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Molecular Medicine Programme | Neurosciences

Brain Plasticity (BPLab)

Alba Vieites Prado
Group Leader | Ramón y Cajal Researcher
Lab: P2L4
Field of knowledge

Brain Plasticity is the general term to refer to the dynamic capabilities of the brain. It involves functional and structural readjustments in neuronal circuits to adapt brain function to the vital needs of the individual. 
In the laboratory, we aim to understand the nature of brain plasticity in the adulthood, and how is it regulated by internal and external stimuli, such as sensory input or physiological states. Our methodology involves the use of 3D histology to map functional and structural changes at whole-brain scale (iDISCO+ tissue clearing, 3D light-sheet microscopy, bioinformatic tools for image analysis), in combination with animal behavior, in vivo recordings (fiber photometry) and molecular biology techniques. 

Research Lines

  • Structural plasticity in long-range projecting neurons in the adult:
    Structural plasticity involves mechanisms of micro-structural reorganization at the synaptic level, short-range structural changes in the somatodendritic compartment, and long-range axonal remodeling. While all these processes have been largely studied during development, much less is known about their nature in the adult age, especially regarding the long-range axonal remodeling. Plastic events in the adult are sparse and take place in broader temporal and spatial scales than those happening during development, making very challenging their study.
    Using the somatosensory system as a model, techniques for unbiased mapping of axonal densities at whole-brain scale, and viral tracers, we are studying the effects of permanent changes to the sensory experience in brain-wide connectivity.


Selected publications

Bacterial sensing via neuronal NOD2 regulates appetite and body temperature.

Ilana Gabanyi, Gabriel Lepousez, Richard Wheele, Alba Vieites-Prado, Antoine Nissant, Sébastien Wagner, Carine Moigneu, Sophie Dulauroy, Samia Hicham, Bernadette Polomack, Florine Verny, Philip Rosenstiel, Nicolas Renier, Ivo Gomperts Boneca, Gérard Eberl, Pierre-Marie Lledo, Grégoire Chevalier

Tissue clearing and 3D imaging in developmental biology.

Vieites-Prado A, Renier N

Neuroinvasion of SARS-COV-2 in human and mouse brain.

Eric Song, Ce Zhang, Benjamin Israelow, Alice Lu-Culligan, Alba Vieites Prado, Sophie Skriabine, Peiwen Lu, Orr-El Weizman, Feimei Liu, Yile Dai, Klara Szigeti-Buck, Yuki Yasumoto, Guilin Wang, Christopher Castaldi, Jaime Heltke, Evelyn Ng, John Wheeler, Mia Madel Alfajaro, Etienne Levavasseur, Benjamin Fontes, Neal G Ravindra, David Van Dijk, Shrikant Mane, Murat Gunel, Aaron Ring, Syed A Jaffar Kazmi, Kai Zhang, Craig B Wilen, Tamas L Horvath, Isabelle Plu, Stephane Haik, Jean-Leon Thomas, Angeliki Louvi, Shelli F Farhadian, Anita Huttner, Danielle Seilhean, Nicolas Renier, Kaya Bilguvar, Akiko Iwasaki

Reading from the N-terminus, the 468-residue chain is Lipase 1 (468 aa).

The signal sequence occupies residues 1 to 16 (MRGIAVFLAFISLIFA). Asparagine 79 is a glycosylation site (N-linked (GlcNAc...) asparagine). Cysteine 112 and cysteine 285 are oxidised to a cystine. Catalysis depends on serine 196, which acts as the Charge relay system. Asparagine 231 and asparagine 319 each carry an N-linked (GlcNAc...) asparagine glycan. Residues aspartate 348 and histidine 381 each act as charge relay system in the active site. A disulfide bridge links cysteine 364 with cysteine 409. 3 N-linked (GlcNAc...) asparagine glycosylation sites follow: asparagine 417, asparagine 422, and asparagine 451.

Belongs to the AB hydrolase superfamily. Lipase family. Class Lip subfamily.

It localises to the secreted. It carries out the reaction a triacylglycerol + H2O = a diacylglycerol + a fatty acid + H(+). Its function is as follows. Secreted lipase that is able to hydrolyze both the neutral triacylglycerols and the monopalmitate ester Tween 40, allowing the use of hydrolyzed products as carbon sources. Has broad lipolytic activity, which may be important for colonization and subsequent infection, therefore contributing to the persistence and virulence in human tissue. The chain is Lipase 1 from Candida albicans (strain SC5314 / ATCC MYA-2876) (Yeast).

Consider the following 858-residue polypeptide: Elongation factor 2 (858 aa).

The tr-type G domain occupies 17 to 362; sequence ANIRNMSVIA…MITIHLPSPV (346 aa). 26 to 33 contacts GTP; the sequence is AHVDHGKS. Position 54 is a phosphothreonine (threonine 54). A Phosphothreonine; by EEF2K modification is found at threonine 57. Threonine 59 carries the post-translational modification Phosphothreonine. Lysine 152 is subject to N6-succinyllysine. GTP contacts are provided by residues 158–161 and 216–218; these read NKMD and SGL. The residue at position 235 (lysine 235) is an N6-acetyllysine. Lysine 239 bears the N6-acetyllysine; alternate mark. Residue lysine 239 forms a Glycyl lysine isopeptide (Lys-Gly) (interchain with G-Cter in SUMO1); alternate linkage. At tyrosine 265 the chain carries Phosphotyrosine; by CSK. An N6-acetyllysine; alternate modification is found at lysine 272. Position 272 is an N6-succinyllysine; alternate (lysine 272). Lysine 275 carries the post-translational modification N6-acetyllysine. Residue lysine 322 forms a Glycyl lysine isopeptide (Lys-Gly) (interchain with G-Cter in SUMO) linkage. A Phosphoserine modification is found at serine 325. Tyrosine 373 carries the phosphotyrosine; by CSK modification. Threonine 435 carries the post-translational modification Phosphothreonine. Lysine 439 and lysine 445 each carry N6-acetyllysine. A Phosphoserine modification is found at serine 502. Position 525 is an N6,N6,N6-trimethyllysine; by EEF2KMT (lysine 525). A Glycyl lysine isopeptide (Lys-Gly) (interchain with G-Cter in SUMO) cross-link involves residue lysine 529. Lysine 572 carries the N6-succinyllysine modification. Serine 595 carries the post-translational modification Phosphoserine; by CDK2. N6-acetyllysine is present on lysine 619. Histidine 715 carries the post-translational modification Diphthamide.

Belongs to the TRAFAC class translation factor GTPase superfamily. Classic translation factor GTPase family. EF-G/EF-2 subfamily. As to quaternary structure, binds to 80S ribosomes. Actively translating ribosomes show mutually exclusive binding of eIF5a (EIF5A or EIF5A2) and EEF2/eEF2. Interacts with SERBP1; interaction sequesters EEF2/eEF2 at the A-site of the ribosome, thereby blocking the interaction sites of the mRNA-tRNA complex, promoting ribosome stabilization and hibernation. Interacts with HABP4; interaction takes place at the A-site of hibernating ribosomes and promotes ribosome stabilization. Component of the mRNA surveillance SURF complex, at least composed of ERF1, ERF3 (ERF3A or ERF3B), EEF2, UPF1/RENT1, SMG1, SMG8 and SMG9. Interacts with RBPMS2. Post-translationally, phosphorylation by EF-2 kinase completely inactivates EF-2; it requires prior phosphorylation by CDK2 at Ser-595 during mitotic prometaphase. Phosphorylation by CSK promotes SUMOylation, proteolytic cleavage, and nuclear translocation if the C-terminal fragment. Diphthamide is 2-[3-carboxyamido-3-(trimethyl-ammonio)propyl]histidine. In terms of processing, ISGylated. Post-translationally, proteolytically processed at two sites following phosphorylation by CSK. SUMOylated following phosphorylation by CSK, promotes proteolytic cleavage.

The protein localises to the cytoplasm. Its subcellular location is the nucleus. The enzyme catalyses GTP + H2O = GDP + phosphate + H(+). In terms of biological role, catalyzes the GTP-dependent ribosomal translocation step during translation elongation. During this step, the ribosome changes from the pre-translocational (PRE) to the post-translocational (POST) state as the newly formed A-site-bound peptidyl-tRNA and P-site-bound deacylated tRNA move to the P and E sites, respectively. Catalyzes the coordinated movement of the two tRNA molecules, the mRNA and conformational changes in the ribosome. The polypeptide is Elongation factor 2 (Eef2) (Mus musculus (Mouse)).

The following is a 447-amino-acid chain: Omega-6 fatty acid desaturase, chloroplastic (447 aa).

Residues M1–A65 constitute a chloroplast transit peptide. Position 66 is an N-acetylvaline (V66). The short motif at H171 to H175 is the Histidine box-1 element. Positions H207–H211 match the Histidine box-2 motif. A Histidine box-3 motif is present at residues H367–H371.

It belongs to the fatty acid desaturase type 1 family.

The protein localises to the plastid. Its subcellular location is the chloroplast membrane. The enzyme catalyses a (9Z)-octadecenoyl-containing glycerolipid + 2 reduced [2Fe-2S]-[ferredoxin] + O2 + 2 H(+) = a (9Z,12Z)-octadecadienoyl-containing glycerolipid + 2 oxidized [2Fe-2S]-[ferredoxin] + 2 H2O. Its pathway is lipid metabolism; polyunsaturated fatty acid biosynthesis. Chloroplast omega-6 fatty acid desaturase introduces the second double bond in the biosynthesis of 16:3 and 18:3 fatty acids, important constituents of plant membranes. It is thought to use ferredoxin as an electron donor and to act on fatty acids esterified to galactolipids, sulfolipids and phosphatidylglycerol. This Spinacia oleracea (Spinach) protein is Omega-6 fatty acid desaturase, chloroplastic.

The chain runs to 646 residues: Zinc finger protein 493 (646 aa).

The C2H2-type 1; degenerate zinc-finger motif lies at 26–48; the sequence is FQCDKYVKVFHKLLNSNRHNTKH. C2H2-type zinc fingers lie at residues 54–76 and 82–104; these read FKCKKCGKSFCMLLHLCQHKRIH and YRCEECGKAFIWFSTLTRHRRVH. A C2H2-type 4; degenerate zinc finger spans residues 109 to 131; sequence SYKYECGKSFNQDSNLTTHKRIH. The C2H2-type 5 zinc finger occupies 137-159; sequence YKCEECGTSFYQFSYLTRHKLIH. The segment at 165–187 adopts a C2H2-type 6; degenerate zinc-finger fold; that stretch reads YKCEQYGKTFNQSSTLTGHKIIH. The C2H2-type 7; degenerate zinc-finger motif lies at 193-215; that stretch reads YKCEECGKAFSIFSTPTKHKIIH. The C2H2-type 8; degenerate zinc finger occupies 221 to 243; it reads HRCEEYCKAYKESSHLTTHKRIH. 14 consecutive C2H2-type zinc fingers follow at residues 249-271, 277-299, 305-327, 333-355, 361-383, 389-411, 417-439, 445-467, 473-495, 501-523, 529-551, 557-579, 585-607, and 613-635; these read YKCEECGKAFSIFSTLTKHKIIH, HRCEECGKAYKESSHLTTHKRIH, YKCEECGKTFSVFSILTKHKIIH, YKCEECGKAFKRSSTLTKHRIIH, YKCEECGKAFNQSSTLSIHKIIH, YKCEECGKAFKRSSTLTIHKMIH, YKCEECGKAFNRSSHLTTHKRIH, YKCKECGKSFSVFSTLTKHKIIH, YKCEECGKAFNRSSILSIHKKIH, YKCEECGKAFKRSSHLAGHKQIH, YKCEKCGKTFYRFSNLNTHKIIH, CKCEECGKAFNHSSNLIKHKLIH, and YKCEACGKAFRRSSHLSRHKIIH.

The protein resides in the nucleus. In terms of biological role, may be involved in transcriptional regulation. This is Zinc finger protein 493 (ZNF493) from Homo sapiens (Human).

Mapping the Fine-Scale organization and plasticity of the brain vasculature.

Christoph Kirst, Sophie Skriabine, Alba Vieites-Prado, Thomas Topilko, Paul Bertin, Gaspard Gerschenfeld, Florine Verny, Piotr Topilko, Nicolas Michalski, Marc Tessier-Lavigne, Nicolas Renier

Cold Stress Protein RBM3 responds to hypothermia and is associated with good stroke outcome.

Paulo Ávila-Gómez, Alba Vieites-Prado, Antonio Dopico-López, Saima Bashir, Héctor Fernández-Susavila, Carme Gubern, María Pérez-Mato, Clara Correa-Paz, Ramón Iglesias-Rey, Tomás Sobrino, Alejandro Bustamante, Sven Wellmann, Joan Montaner, Joaquín Serena, José Castillo, Pablo Hervella, Francisco Campos

Protective effects and magnetic resonance imaging temperature mapping of systemic and focal hypothermia in cerebral ischemia.

Alba Vieites-Prado, Ramón Iglesias-Rey, Héctor Fernández-Susavila, Andrés da Silva-Candal, Emilio Rodríguez-Castro, Olli H J Gröhn, Sven Wellmann, Tomás Sobrino, José Castillo, Francisco Campos

Selected Results

Figure 1. Overview of TubeMap and topological changes in the vascular network of congenitally deaf mice. TubeMap is a pipeline for 3D labeling, imaging, reconstruction, segmentation and analysis of whole-brain microvascular topology. (A) Labeling strategy consistent in an antibody cocktail for continuous capillary wall staining (B) Schematics of the basic concept underlying non-rigid stitching in WobblyStitcher for precise multi-tile image reconstruction (C) 3D view of raw microscopy image after stitching (D) Image segmentation and graph construction with TubeMap (E) Slice view of the final vasculature graph annotated to the Allen Brain reference atlas. (F) Use of TubeMap to analyze structural changes in the vascular network of sensory deprived mice. Congenitally deaf mice (Otoferlin-/- show reduced vascular density in the relays of the auditory pathway. (images adapted from Kirst*, Skriabine*, Vieites-Prado* et al. Cell, 2020).


Figure 2. TubeMap adaptation for whole-brain scale axonal segmentation. (A) Raw light-sheet image of an adult mouse brain injected with anterograde and retrograde viral tracers in the barrel field. (B) Long-range axons are segmented using the TubeMap binarization toolbox, skeletonalization and converted into a graph (C) that is aligned to a reference atlas. (D) Raw light-sheet image of pNFH staining in an adult mouse brain. Unbiased analysis of whole-brain axon distribution is achieved by segmenting filamentous structures across the sample using the Hessian module of TubeMap image preprocessing toolbox (E). The binary image is converted into an array, aligned and plotted as axon density maps.


National project(s)

Ayudas para contratos Ramón y Cajal (RYC)
REF: RYC2021‐033623‐IDuration: -
PI: Alba Vieites Prado